UPDATE: Howie Klein has an idea about where gay donors should go...
Blue America has embarked on a Better Democrats campaign for this cycle, starting with this ActBlue page, Send The Democrats A Message They Can Understand. Please take a look. We are targeting bad Democrats and trying to assist grassroots progressives who are opposing them.
The Democrats who voted against the Matthew Shepard bill-- again, all Blue Dogs-- are serial homophobes who oppose gay fairness at every opportunity, just the way Republicans do. Blue America opposes and hopes to defeat each and every one of them -- Dan Boren (OK), Chris Carney PA), Travis Childers (MS), Lincoln Davis (TN), Joe Donnelly (IN), Brad Ellsworth (IN), Parker Griffith (AL, who has since left the Blue Dogs to officially join the Republican Party), Baron Hill (IN), Frank Kratovil (MD), Mike McIntyre (NC), Charlie Melancon (LA, a candidate for the U.S. Senate in a state with a lot of gay people), Walt Minnick (ID), Mike Ross (AR), Heath Shuler (NC), and Gene Taylor (MS)-- not with a worse or equally bad Republican but with a better Democrat.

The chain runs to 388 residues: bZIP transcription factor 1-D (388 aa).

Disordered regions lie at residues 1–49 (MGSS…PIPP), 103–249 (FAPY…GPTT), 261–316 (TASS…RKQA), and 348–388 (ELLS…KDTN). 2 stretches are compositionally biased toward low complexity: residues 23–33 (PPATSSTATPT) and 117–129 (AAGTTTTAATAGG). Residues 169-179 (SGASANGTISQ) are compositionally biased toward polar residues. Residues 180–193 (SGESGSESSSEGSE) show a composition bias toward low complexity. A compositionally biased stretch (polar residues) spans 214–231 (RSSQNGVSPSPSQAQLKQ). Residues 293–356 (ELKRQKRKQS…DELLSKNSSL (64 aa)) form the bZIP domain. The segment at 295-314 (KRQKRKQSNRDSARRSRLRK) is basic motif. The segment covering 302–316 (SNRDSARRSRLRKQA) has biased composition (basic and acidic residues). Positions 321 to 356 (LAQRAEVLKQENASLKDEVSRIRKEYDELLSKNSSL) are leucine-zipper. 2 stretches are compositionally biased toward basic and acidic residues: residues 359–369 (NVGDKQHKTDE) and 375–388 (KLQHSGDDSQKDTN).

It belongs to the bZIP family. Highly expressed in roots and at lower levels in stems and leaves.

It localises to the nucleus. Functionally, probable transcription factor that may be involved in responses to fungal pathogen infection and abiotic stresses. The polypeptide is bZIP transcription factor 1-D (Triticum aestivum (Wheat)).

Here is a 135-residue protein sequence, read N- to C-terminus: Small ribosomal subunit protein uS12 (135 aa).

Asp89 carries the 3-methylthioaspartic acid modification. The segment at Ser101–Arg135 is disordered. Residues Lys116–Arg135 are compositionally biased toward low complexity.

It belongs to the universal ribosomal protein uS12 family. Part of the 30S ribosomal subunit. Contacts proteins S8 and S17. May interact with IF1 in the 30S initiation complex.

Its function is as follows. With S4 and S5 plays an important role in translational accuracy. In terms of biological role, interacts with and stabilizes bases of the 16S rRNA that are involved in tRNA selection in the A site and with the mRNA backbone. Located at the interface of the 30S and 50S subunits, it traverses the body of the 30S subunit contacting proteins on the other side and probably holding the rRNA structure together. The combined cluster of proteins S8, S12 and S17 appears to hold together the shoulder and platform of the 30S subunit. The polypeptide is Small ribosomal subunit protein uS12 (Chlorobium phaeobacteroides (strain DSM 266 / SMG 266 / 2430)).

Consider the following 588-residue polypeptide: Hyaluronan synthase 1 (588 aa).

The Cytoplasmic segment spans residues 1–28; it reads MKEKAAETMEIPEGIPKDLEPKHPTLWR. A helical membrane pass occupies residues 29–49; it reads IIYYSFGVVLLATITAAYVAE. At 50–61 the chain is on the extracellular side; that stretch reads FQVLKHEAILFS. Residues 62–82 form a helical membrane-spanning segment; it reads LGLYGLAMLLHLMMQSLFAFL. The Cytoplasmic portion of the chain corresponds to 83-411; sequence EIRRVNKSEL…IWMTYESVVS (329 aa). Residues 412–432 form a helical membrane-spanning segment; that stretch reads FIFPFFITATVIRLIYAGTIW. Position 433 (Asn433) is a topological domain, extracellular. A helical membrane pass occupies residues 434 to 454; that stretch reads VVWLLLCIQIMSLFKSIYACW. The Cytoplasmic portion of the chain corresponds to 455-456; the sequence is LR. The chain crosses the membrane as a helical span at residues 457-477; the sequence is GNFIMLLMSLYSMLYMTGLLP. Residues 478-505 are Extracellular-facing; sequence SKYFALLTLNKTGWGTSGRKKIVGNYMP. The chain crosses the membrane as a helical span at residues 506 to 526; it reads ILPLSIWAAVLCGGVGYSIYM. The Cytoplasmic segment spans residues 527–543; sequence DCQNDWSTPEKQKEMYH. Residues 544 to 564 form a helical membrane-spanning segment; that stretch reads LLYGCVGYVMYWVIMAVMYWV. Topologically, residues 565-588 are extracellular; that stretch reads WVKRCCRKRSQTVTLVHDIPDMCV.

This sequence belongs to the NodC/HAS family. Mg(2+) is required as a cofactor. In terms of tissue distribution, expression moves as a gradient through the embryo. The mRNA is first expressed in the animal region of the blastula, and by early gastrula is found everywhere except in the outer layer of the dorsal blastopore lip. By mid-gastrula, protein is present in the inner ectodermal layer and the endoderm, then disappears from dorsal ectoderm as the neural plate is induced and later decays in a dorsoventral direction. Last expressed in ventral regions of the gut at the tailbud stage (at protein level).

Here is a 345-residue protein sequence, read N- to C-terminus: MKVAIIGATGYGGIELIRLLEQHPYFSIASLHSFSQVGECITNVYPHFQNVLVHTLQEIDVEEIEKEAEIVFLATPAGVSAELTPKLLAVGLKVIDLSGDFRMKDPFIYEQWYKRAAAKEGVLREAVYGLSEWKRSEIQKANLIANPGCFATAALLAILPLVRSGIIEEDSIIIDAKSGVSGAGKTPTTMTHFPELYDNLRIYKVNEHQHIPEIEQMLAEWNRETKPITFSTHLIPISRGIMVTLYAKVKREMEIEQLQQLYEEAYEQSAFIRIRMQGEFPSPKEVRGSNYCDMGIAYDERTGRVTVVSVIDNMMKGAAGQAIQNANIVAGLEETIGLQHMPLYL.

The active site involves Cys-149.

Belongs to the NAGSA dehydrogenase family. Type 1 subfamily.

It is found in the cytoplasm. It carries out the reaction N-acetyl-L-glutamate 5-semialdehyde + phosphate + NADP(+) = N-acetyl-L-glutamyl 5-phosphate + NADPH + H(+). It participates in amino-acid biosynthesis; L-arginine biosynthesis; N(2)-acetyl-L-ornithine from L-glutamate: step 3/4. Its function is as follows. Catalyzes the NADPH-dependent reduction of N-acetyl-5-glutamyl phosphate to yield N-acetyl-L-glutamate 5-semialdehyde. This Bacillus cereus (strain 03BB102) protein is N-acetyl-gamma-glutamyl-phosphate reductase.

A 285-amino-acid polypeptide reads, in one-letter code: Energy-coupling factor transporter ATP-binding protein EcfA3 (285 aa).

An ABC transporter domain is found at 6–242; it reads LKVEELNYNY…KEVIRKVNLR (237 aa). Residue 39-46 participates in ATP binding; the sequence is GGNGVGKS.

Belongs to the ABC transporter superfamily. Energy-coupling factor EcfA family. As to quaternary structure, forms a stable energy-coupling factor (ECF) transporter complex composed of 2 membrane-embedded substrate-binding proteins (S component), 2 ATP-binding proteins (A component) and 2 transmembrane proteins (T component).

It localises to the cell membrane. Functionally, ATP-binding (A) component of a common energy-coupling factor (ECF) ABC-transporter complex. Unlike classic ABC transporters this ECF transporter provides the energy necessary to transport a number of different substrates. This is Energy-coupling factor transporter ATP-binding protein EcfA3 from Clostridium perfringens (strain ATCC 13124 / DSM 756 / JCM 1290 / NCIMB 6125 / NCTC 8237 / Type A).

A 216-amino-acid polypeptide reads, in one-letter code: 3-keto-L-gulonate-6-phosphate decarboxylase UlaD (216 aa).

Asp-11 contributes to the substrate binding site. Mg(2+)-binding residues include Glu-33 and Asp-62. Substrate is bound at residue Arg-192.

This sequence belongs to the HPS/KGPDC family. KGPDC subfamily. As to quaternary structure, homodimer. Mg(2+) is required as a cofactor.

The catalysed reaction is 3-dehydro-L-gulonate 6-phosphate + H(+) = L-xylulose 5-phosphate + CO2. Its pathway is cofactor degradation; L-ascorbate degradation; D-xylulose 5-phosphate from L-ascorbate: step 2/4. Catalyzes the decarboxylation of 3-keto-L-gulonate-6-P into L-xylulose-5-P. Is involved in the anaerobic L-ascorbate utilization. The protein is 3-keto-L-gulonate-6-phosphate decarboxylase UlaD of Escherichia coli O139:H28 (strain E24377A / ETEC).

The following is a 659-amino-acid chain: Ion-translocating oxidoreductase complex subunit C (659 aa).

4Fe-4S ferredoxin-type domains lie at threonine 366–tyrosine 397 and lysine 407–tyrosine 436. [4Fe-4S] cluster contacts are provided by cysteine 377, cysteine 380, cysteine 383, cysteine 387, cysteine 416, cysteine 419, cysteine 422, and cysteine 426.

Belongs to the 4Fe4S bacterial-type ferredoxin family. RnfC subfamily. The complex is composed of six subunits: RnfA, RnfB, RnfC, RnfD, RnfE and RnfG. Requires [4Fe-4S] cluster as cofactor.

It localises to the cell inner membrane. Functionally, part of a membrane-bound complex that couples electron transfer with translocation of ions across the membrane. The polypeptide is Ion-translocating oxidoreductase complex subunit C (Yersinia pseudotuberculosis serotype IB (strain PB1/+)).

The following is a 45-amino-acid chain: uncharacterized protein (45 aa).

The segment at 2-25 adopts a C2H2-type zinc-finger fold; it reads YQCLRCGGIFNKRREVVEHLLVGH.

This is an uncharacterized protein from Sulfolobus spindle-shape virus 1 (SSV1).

If you donate any money at all the the DCCC, most of it will go towards bolstering anti-gay Democrats in trouble with the Democratic base. Your money will go to make sure dedicated and relentless homophobes like Chris Carney, Frank Kratovil, Baron Hill, Walt Minnick, Joe Donnelly, Brad Ellsworth and Travis Childers are re-elected so they can continue voting against gay families.
And the DCCC has already started trying to destroy progressive candidates like Doug Tudor in favor of conservative shills like Lori Edwards in Florida. At the very least, we hope to eviscerate the power of their Blue Dog caucus and make it less able to work against the interests of gay people and other Americans who are not part of the corporatocracy conservatives seem to believe should get all the breaks.
Again, if you'd like to help, this is a very good alternative to donating to the DNC, DCCC or DSCC: Blue America.